Over the course of the holiday season, the Advent calendar allows you to count down the days until Christmas, starting on December 1, by opening one of the tiny, numbered doors on the appropriate day. Each door is filled with a surprise Pocket Pop! figurine—but outside of the trio of Harry, Hermione, and Ron, the company isn't revealing who you'll be getting just yet.
Calendars will start shipping on October 15, but if you want a head start, go to Amazon to pre-order yours at a discount.
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Each Halloween, hordes of costumed kids trudge from door to door exclaiming the same phrase at each stop: “Trick or treat!” It’s really a treat-only affair, since adults always shell out candy and children rarely have tricks up their sleeves (except perhaps for those dressed as magicians). In other words, they may as well save half a breath and simply shout “Treat!”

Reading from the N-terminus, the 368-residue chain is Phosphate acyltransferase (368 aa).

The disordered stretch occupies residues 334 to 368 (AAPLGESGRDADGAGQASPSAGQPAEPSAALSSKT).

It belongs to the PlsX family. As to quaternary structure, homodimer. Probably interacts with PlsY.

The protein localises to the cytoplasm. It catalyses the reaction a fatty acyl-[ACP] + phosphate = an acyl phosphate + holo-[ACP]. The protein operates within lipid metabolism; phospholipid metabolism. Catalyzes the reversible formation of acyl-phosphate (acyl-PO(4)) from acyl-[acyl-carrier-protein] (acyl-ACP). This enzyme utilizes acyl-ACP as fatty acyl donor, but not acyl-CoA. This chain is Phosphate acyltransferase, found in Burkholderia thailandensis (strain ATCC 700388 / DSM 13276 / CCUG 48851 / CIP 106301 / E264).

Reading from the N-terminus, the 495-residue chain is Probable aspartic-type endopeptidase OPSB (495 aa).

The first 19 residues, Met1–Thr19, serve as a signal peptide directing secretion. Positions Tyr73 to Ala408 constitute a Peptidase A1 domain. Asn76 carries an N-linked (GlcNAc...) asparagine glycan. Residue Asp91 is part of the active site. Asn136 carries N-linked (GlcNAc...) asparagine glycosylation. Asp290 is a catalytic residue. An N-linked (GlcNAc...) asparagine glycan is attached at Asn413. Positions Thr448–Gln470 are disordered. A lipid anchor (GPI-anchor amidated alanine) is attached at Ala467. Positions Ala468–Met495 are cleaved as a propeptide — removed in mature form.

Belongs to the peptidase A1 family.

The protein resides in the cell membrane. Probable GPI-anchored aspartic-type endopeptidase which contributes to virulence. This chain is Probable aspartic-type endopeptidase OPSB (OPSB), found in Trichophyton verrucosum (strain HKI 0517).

So, where did the term come from?
Halloween wasn’t always about cosplay and chocolate bars. During the 19th century, Irish and Scottish children celebrated the holiday by wreaking (mostly harmless) havoc on their neighbors—jamming hot cabbage into a keyhole to stink up someone’s house, frightening passersby with turnips carved to look ghoulish, etc.
According to History.com, kids didn’t give up that annual mischief when they immigrated to the U.S., and Americans happily co-opted the tradition. Toppled outhouses and trampled vegetable gardens soon gave way to more violent hijinks—like the time a Kansas woman almost died in a car crash after kids rubbed candle wax on streetcar tracks, for example—and these pranks escalated during the Great Depression.
In short, tricks were a huge part of Halloween throughout the early 20th century. So, too, were treats. For All Souls’ Day in the Middle Ages, people went door-to-door offering prayers for the dead in exchange for food or money, a tradition known as souling. A similar custom from 19th-century Scotland, called guising, entailed exchanging jokes or songs for goodies. While it’s not proven that modern treat-begging is directly derived from either souling or guising, the practice of visiting your neighbors for an edible handout around Halloween has existed in some form or another for centuries.